Mysterious High-Altitude Airspace Closure Appears Alongside Nellis Range Complex

The odd altitude reservation could be used to bridge two huge range complexes together for the movement of secret aircraft, among other possibilities.

airspace restriction
@thenewarea51

A somewhat bizarre airspace restriction will go into place above one of the busiest flight corridors in the western United States on Thursday, August 12th, from 11 pm to 3 am Pacific time. The box-like altitude reservation (ALTRV), a high-altitude chunk of airspace from 45,000 to 60,000 feet, sits nestled between military operating areas (MOAs) that are part of the R-2508 range complex that surrounds Edwards AFB and Naval Air Weapons Station China Lake to the west and the Nevada Test and Training Range (NTTR) to the east. This box of sky sits above an alley-like corridor that streams of airliners travel through coming and going from Las Vegas and other major population centers in America's Southwest. 

The airspace restriction was first noticed by our friend @thenewarea51, who keeps a close eye on radio communications and aircraft movements. The altitudes involved are curious as even the lower end of the block can only be accessed by a limited number of aircraft—mainly high-end business jets, fighters, and RQ-4 and U-2 high-altitude surveillance aircraft. Normal airliner traffic passing through this area would usually be under 45,000 feet almost by default. 

It's not like we haven't seen strange airspace restrictions go up in this area of the U.S. before. Maybe most interesting are the high-altitude corridors set aside for something transitioning between the NTTR and the Pacific, which have come and gone. These were indicative of a secretive high-altitude drone or other test aircraft accessing the expanses of the Pacific for operational use or the SoCal range complex for testing. But those are clearly about going somewhere, this one, at least at first glance, is more like a holding box sandwiched between two of the most highly prized military training areas in the United States. Although, because of this, it could be used as a far shorter 'bridge' itself. In fact, it connects the R-2508 complex and the NTTR at their closest points.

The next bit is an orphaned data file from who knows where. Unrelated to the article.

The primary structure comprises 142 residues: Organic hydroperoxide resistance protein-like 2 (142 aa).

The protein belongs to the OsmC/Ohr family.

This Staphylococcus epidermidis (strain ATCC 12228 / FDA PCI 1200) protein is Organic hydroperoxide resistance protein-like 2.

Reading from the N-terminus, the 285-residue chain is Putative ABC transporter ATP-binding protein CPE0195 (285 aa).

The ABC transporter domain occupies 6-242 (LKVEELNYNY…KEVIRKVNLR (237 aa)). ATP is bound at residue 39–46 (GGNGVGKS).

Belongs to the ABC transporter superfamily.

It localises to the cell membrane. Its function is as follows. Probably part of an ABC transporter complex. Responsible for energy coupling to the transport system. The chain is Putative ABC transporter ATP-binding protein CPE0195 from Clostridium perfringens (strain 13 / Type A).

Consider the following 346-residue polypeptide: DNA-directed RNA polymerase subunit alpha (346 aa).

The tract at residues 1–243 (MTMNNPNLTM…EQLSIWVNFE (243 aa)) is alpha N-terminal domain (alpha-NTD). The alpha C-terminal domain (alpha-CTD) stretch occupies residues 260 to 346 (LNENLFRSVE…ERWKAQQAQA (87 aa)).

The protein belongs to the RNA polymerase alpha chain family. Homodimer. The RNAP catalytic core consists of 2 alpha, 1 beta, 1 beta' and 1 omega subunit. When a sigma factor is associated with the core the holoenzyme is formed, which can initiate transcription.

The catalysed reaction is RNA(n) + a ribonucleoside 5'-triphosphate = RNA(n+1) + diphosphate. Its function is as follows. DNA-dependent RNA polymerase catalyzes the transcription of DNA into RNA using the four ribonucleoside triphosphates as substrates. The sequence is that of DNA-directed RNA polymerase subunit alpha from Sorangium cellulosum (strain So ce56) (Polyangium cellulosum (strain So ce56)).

USAF

A very low-res image posted by Edwards AFB in the past shows the proximity of the R-2508 complex (lower left cluster) and the NTTR (middle right cluster). The ALTRV does seem to connect the two together at their closest point.

So there is always the possibility that this temporary airspace reservation could act as a small bridge between the MOAs around China Lake and the NTTR, supporting the movement of aircraft flying from one base, such as NAWS China Lake or Edwards AFB, into the NTTR and vice-versa. It would seem odd to do such a thing for normal manned combat aircraft, though. So this could be especially useful for transiting unmanned systems or other clandestine aircraft between the two range complexes. It's worth noting that the NTTR houses Area 51 and Tonopah Test Range Airport, among other special aviation testing locales.

We have heard in the past that similar boxes of airspace in that same area have been set up for Red Flag exercise operations. Supposedly, aggressors would use them to hold before infiltrating towards the 'blue team' from a unique vector. This is likely something of a 'wild card' training tactic that helps challenge players to expect the unexpected. Yet from what we know, there isn't a Red Flag ongoing at this time, with the last one just wrapping up on August 6th. That doesn't mean the ranges won't be used for very high-end training and testing events, and those evolutions could include similar surprise aggressor tactics. Even the Air Force's most cutting-edge integrated testing events, such as Black and Orange Flags, have been combined on some occasions and use large force employment (LFE) wargame-like scenarios to maximize realism as new systems and tactics are pressed to their limit. You can read all about that in these past features of ours

Finally, it could also be an ideal spot for a high-altitude platform to orbit while linking aircraft flying in each range complex together via a communications gateway or supporting those activities with onboard surveillance systems.  

So, we really have no idea what the restriction will be used for in the witching hour on Thursday night, but whatever it is should be comfortable cruising above 45,000 feet. 

Contact the author: Tyler@thedrive.com